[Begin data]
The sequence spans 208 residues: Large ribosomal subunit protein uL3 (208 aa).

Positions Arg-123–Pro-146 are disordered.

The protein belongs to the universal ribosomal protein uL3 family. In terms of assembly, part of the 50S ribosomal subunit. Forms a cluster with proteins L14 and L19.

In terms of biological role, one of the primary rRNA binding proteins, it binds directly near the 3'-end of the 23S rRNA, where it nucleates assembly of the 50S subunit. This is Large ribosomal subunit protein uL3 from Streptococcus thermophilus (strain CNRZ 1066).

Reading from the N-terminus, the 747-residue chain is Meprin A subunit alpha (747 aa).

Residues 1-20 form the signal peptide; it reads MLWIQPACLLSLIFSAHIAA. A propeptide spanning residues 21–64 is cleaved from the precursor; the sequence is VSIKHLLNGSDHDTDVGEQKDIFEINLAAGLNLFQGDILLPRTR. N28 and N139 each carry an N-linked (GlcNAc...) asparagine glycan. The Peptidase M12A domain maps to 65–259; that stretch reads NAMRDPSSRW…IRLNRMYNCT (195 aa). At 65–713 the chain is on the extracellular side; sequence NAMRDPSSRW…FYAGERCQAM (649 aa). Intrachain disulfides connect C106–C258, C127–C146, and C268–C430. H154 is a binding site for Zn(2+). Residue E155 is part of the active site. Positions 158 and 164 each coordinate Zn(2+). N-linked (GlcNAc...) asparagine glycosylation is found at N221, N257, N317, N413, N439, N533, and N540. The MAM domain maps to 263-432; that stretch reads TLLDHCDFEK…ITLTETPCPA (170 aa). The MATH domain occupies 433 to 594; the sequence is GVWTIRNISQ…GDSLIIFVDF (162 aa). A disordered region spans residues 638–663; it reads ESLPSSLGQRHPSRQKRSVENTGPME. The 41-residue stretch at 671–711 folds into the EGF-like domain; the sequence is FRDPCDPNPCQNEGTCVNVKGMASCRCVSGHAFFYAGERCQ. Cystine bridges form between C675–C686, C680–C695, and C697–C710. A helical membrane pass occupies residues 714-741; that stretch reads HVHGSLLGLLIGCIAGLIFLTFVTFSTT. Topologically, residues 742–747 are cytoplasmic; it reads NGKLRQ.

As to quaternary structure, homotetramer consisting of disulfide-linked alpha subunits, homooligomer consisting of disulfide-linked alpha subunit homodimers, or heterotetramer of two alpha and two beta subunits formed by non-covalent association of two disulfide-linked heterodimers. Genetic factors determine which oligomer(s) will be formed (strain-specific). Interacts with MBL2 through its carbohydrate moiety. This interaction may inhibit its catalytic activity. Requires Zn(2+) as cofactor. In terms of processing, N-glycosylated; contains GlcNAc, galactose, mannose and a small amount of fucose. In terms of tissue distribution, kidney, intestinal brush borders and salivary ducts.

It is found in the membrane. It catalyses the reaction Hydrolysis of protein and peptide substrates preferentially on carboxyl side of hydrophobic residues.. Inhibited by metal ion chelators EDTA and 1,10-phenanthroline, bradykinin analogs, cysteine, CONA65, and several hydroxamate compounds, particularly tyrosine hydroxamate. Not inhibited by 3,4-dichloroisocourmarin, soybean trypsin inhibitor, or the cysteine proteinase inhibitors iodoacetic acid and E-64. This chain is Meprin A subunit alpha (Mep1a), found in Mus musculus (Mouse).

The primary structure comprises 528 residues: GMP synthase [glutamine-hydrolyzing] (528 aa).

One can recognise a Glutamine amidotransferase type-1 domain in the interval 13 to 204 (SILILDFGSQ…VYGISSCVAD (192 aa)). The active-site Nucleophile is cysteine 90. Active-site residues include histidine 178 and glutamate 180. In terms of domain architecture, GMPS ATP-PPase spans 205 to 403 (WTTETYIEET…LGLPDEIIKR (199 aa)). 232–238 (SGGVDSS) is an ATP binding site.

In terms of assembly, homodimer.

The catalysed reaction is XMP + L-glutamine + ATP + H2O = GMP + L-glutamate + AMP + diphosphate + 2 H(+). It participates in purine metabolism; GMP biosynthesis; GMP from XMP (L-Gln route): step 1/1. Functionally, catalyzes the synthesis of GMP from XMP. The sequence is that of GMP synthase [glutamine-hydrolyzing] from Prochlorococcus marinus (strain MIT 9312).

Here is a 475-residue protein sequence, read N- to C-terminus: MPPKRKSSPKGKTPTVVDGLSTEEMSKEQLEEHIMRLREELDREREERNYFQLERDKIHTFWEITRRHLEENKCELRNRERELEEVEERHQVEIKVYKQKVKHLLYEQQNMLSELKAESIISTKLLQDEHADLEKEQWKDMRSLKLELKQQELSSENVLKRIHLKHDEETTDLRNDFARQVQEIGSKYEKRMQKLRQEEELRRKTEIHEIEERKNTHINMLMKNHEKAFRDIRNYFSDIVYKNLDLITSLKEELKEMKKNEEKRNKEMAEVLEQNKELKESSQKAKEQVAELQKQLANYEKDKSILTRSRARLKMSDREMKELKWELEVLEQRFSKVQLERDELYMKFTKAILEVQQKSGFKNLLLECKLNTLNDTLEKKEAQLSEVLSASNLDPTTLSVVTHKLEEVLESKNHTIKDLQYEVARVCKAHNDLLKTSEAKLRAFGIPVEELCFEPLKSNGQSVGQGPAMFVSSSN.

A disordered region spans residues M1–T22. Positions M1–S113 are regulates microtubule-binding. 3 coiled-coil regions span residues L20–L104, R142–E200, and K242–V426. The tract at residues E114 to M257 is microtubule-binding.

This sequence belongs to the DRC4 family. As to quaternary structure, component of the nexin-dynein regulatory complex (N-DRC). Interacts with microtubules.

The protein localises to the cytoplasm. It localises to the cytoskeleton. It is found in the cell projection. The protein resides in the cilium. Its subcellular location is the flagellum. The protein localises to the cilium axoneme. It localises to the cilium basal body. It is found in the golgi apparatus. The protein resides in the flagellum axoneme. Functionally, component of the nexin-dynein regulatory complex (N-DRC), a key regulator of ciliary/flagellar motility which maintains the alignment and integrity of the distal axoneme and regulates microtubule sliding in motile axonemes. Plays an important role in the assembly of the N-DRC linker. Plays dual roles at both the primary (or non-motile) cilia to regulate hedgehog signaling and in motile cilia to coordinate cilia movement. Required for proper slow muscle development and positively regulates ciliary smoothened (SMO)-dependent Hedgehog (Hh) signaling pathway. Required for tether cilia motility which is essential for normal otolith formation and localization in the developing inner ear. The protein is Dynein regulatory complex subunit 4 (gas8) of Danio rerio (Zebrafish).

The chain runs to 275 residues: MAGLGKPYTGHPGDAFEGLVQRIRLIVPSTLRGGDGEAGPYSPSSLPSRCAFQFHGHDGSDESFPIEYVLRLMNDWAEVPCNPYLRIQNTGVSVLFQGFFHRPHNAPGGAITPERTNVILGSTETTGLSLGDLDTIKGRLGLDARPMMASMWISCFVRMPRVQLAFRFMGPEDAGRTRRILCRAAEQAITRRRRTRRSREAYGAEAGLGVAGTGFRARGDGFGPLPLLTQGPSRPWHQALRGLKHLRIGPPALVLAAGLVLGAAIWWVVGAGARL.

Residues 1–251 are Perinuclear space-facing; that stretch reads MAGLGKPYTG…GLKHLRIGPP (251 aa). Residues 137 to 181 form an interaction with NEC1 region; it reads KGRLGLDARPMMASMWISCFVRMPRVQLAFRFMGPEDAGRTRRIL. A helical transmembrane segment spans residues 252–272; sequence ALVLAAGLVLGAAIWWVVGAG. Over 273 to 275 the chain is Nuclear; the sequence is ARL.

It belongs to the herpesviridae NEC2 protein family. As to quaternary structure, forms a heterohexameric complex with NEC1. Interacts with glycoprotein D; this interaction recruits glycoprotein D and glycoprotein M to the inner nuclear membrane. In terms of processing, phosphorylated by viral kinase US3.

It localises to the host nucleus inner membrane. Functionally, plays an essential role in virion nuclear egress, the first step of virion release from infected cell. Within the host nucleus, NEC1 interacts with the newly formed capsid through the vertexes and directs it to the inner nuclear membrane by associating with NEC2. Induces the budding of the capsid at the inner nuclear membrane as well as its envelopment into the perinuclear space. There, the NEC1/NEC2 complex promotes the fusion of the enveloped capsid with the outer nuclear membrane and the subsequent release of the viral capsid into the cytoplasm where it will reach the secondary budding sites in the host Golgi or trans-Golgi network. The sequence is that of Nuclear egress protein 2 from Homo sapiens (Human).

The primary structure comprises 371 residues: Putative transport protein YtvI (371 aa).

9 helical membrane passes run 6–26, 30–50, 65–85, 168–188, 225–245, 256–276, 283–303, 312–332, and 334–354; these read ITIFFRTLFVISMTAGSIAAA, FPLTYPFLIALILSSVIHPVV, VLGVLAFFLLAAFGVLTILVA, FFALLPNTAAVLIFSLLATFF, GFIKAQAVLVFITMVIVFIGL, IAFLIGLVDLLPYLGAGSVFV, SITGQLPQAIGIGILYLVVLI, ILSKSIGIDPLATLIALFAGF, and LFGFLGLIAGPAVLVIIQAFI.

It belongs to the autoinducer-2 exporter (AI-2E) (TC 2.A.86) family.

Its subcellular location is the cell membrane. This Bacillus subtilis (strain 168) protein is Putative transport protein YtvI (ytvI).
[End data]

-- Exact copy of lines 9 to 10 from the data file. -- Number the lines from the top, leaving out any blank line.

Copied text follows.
The primary structure comprises 528 residues: GMP synthase [glutamine-hydrolyzing] (528 aa).

One can recognise a Glutamine amidotransferase type-1 domain in the interval 13 to 204 (SILILDFGSQ…VYGISSCVAD (192 aa)). The active-site Nucleophile is cysteine 90. Active-site residues include histidine 178 and glutamate 180. In terms of domain architecture, GMPS ATP-PPase spans 205 to 403 (WTTETYIEET…LGLPDEIIKR (199 aa)). 232–238 (SGGVDSS) is an ATP binding site.